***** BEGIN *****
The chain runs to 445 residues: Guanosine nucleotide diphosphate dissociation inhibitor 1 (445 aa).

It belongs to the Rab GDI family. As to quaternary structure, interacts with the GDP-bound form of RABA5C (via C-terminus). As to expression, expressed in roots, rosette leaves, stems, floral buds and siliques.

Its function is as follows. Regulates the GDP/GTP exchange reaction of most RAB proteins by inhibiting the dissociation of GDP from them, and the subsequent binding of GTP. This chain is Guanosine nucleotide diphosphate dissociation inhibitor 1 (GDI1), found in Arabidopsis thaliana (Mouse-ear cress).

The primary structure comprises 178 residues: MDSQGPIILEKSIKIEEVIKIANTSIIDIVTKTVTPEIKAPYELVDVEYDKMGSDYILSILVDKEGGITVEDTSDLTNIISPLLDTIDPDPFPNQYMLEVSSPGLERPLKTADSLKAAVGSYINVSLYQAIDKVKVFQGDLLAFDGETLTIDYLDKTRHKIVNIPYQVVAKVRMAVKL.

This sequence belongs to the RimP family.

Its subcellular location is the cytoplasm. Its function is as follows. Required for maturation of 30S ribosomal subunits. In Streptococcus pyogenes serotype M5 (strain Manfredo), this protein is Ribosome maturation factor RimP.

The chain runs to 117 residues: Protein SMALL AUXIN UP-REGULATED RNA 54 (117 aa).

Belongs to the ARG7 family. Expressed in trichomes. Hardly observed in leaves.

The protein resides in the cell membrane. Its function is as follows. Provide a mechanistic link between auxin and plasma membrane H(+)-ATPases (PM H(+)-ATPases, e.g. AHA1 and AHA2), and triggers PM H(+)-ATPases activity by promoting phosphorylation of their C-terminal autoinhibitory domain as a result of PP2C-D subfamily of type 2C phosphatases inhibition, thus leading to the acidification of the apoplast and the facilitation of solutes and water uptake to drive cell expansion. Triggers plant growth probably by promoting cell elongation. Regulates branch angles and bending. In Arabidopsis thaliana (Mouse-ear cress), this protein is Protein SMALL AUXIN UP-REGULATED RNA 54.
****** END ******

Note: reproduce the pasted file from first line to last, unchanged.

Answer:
The chain runs to 445 residues: Guanosine nucleotide diphosphate dissociation inhibitor 1 (445 aa).

It belongs to the Rab GDI family. As to quaternary structure, interacts with the GDP-bound form of RABA5C (via C-terminus). As to expression, expressed in roots, rosette leaves, stems, floral buds and siliques.

Its function is as follows. Regulates the GDP/GTP exchange reaction of most RAB proteins by inhibiting the dissociation of GDP from them, and the subsequent binding of GTP. This chain is Guanosine nucleotide diphosphate dissociation inhibitor 1 (GDI1), found in Arabidopsis thaliana (Mouse-ear cress).

The primary structure comprises 178 residues: MDSQGPIILEKSIKIEEVIKIANTSIIDIVTKTVTPEIKAPYELVDVEYDKMGSDYILSILVDKEGGITVEDTSDLTNIISPLLDTIDPDPFPNQYMLEVSSPGLERPLKTADSLKAAVGSYINVSLYQAIDKVKVFQGDLLAFDGETLTIDYLDKTRHKIVNIPYQVVAKVRMAVKL.

This sequence belongs to the RimP family.

Its subcellular location is the cytoplasm. Its function is as follows. Required for maturation of 30S ribosomal subunits. In Streptococcus pyogenes serotype M5 (strain Manfredo), this protein is Ribosome maturation factor RimP.

The chain runs to 117 residues: Protein SMALL AUXIN UP-REGULATED RNA 54 (117 aa).

Belongs to the ARG7 family. Expressed in trichomes. Hardly observed in leaves.

The protein resides in the cell membrane. Its function is as follows. Provide a mechanistic link between auxin and plasma membrane H(+)-ATPases (PM H(+)-ATPases, e.g. AHA1 and AHA2), and triggers PM H(+)-ATPases activity by promoting phosphorylation of their C-terminal autoinhibitory domain as a result of PP2C-D subfamily of type 2C phosphatases inhibition, thus leading to the acidification of the apoplast and the facilitation of solutes and water uptake to drive cell expansion. Triggers plant growth probably by promoting cell elongation. Regulates branch angles and bending. In Arabidopsis thaliana (Mouse-ear cress), this protein is Protein SMALL AUXIN UP-REGULATED RNA 54.